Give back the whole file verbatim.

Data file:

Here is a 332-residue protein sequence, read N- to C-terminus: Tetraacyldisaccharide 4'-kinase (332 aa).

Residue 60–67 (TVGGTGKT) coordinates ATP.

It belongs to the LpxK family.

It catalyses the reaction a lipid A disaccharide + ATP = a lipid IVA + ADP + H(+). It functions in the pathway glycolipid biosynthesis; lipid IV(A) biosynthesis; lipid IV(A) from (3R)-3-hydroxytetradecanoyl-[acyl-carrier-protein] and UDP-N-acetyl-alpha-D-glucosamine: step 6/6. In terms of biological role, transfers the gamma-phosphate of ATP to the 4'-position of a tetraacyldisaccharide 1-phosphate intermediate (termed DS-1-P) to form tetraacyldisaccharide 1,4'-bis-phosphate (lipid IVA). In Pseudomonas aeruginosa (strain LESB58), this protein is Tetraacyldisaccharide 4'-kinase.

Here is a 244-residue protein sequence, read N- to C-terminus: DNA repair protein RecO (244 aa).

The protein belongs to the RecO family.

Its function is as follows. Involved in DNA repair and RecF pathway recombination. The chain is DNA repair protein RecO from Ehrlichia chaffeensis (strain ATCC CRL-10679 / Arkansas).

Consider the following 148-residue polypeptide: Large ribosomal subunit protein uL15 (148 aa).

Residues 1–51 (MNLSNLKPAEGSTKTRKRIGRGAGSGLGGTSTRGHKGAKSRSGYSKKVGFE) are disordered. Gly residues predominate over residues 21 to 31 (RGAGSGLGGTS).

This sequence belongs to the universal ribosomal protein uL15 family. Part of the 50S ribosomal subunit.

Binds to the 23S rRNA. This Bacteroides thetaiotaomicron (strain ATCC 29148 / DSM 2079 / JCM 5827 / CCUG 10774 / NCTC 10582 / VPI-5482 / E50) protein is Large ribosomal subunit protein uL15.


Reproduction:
Here is a 332-residue protein sequence, read N- to C-terminus: Tetraacyldisaccharide 4'-kinase (332 aa).

Residue 60–67 (TVGGTGKT) coordinates ATP.

It belongs to the LpxK family.

It catalyses the reaction a lipid A disaccharide + ATP = a lipid IVA + ADP + H(+). It functions in the pathway glycolipid biosynthesis; lipid IV(A) biosynthesis; lipid IV(A) from (3R)-3-hydroxytetradecanoyl-[acyl-carrier-protein] and UDP-N-acetyl-alpha-D-glucosamine: step 6/6. In terms of biological role, transfers the gamma-phosphate of ATP to the 4'-position of a tetraacyldisaccharide 1-phosphate intermediate (termed DS-1-P) to form tetraacyldisaccharide 1,4'-bis-phosphate (lipid IVA). In Pseudomonas aeruginosa (strain LESB58), this protein is Tetraacyldisaccharide 4'-kinase.

Here is a 244-residue protein sequence, read N- to C-terminus: DNA repair protein RecO (244 aa).

The protein belongs to the RecO family.

Its function is as follows. Involved in DNA repair and RecF pathway recombination. The chain is DNA repair protein RecO from Ehrlichia chaffeensis (strain ATCC CRL-10679 / Arkansas).

Consider the following 148-residue polypeptide: Large ribosomal subunit protein uL15 (148 aa).

Residues 1–51 (MNLSNLKPAEGSTKTRKRIGRGAGSGLGGTSTRGHKGAKSRSGYSKKVGFE) are disordered. Gly residues predominate over residues 21 to 31 (RGAGSGLGGTS).

This sequence belongs to the universal ribosomal protein uL15 family. Part of the 50S ribosomal subunit.

Binds to the 23S rRNA. This Bacteroides thetaiotaomicron (strain ATCC 29148 / DSM 2079 / JCM 5827 / CCUG 10774 / NCTC 10582 / VPI-5482 / E50) protein is Large ribosomal subunit protein uL15.